Copyright for all images belongs to the Trustees of the British Museum

For more information; visit www.britishmuseum.org

Behind closed doors: AHA alum and Cambridge student Catriona Grant takes us into the stored collections and study rooms of the Fitzwilliam and Ashmolean

Galleries and museums across Britain are undeniably incredible public resources. Not only do they exhibit and preserve priceless works of art for the nation, they are also repositories for the vast number of artworks that space restrictions prevent from being displayed.

I have been fortunate enough that the close study of original works of art has been central to my history of art degree so far. This has included frequent lectures in the assorted rooms of the Fitzwilliam Museum, in the centre of Cambridge, engaging in discussions about works by the likes of Renoir, Hogarth, Millais and Rodin. Lectures have taken place in front of paintings by Titian, and handling fragments of ancient Greek pots and vases.

Renoir, A Gust of Wind, c.1872

Furthermore, one of the best parts of studying my subject in a city such as Cambridge, is the artistic assets owned by the university in various guises, from the cross-section of plaster casts of ancient sculptures in the Classics Faculty, to the astonishing collections of art owned by colleges.

 

Cast of the Belvedere Torso

 

One of the greatest resources I have been able to use is the Graham Robertson Study Room in the Fitzwilliam Museum. Here I have spent time looking closely at prints, drawings and paintings by a variety of artists, in the company of peers and professors alike.

 

Cotman, An Overshot Mill, c.1801-2

 

Turner, 'The Yellow Castle', Beilstein on the Moselle, c.1839

On one occasion we looked at watercolours in the collection, observing the sketchy white paint, suggestive of falling water in Cotman’s An Overshot Mill, and the ephemeral skyline in Turner’s The Yellow Castle. On another, we compared the precision of Dürer’s woodcuts with the rapid etching of Rembrandt in various states of his work.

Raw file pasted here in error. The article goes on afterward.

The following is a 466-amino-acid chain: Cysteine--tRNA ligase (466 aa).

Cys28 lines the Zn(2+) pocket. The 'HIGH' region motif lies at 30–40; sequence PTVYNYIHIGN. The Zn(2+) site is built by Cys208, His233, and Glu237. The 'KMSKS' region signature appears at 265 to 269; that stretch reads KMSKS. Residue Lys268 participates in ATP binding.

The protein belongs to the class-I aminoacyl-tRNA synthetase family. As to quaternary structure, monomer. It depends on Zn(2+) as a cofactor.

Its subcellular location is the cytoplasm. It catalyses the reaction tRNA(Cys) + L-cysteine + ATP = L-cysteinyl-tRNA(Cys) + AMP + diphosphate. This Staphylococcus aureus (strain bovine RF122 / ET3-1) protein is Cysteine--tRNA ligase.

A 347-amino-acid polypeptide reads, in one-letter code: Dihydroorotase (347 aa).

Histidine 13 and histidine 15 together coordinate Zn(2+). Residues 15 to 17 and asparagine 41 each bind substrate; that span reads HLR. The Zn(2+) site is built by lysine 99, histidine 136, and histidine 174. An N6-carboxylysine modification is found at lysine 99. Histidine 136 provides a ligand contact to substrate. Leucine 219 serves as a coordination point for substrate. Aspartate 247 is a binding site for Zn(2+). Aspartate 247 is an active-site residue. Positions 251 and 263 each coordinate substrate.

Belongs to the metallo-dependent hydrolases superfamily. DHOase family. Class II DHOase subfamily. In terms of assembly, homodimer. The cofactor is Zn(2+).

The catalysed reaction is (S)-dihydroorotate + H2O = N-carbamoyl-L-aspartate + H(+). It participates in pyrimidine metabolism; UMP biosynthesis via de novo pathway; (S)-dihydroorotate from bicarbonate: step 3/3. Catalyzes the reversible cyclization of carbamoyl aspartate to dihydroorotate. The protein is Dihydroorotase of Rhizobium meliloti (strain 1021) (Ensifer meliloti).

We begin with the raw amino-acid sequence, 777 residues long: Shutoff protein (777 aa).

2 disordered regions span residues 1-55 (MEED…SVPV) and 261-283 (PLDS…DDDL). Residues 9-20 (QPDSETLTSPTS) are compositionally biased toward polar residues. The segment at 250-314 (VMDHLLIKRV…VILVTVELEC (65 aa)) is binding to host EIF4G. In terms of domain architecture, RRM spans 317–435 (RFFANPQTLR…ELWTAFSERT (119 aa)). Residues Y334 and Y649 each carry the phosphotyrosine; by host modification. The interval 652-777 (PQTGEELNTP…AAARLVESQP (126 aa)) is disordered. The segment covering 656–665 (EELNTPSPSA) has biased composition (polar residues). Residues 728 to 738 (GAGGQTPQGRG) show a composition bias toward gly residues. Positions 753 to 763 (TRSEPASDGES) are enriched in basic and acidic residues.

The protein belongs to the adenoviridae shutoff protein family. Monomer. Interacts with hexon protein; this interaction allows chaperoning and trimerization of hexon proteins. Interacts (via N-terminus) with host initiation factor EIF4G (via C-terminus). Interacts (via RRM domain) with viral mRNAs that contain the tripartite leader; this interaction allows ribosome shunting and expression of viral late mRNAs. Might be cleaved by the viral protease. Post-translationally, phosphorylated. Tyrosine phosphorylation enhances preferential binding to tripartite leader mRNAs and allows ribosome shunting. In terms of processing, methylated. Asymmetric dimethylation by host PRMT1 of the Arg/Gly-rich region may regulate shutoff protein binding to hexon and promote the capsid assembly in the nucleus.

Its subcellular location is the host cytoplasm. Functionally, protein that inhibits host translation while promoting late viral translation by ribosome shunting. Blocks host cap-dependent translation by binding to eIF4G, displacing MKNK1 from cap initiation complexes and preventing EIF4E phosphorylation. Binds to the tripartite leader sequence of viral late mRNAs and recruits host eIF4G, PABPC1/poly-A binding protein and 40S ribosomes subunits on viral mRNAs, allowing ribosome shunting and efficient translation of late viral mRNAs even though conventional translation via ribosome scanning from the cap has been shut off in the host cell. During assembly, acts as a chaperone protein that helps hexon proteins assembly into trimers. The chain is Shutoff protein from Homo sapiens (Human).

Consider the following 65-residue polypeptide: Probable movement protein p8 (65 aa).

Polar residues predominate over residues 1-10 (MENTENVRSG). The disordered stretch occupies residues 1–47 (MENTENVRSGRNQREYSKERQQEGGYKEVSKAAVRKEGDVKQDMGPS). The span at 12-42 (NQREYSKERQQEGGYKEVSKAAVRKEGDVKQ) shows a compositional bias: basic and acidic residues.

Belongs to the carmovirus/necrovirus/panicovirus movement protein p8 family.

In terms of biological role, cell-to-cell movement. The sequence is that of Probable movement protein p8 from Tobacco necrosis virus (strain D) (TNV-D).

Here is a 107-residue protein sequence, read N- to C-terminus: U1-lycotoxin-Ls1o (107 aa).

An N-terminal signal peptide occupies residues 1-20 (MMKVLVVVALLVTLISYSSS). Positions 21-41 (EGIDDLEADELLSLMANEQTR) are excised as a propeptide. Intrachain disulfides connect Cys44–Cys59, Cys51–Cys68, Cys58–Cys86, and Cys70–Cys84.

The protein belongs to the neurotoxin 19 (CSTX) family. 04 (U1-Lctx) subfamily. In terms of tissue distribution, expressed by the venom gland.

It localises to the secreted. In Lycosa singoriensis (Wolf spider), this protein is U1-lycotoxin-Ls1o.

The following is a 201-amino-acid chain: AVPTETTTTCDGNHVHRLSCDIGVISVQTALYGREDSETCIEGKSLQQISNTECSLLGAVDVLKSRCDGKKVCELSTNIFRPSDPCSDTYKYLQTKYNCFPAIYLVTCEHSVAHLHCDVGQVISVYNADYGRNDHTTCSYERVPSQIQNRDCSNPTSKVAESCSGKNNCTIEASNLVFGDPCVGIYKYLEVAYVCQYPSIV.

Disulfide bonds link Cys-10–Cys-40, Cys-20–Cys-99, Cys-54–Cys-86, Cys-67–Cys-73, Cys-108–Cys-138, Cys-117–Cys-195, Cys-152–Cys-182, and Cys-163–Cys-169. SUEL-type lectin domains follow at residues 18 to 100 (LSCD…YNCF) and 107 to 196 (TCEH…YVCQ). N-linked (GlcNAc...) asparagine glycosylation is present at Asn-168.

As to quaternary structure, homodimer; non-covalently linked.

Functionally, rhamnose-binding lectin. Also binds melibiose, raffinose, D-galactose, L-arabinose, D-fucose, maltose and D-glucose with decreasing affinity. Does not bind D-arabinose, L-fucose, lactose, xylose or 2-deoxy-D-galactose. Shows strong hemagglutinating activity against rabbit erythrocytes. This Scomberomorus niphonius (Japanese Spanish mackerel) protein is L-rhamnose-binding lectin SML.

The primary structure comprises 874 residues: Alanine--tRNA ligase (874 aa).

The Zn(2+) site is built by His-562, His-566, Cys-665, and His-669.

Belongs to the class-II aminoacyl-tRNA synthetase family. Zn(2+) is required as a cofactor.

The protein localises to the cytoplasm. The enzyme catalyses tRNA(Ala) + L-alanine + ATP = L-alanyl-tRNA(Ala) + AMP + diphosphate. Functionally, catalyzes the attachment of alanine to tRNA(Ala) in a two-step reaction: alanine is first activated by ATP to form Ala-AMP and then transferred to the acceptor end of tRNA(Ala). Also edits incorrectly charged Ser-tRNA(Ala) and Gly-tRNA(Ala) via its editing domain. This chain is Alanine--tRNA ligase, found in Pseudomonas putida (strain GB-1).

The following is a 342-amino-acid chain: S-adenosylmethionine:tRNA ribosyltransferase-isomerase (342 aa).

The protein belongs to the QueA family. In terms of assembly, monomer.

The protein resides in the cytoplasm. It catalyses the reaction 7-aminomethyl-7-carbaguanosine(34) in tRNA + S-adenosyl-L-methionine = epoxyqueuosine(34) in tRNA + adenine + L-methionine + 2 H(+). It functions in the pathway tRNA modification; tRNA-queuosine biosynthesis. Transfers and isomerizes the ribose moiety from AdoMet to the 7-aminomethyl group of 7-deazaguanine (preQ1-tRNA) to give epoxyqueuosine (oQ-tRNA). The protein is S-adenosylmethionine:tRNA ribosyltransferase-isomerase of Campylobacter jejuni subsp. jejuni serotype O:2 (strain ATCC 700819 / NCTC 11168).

Durer, Melancholia I, 1514
Rembrandt, Christ driving the money changers from the Temple, 1635

Similar experiences were had in Oxford, at the Ashmolean Museum. I was able to supplement a term of studying Russian art, with looking at Natalia Goncharova’s costume designs when working with Diaghilev and the Ballet Russes in Paris – her original scribbles surround the drawing, written in French, with instructions for the seamstresses. Examples of Konstantin Somov’s work, can also be seen, such as The Embrace, a sentimental, Rococo style painting that demonstrates the particular influence of the era of Louis XIV of France on the Russian Wold of Art group.

Natalia Goncharova, Design for a Ballet Costume, after 1914
Konstantin Somov, The Embrace, 1927

But of course such opportunities are not limited to these two cities. Museums across the country have similar study rooms available – anyone can ask to see works (often by appointment) – they belong to the nation after all! The British Museum allows members of the public to request to see parts of the collection not on display, and use their library. Similarly the V&A lists the various additional study rooms open to visitors, such as those for photography, architecture, ceramics, Asian art, the list goes on….

 

The purpose of this blog is, therefore, to raise awareness of such resources, whether for study or personal enjoyment. Apologies if this is old news, but it was certainly something I was oblivious to before my lecturers introduced me to my local collections. As a result I urge you to look up the museums in your city – chances are they’ll have similar facilities in place for the general public to engage with the nation’s cultural heritage.

(Images courtesy of the Cambridge Classics Faculty, the Fitzwilliam Museum and the Ashmolean Museum’s Online Collections)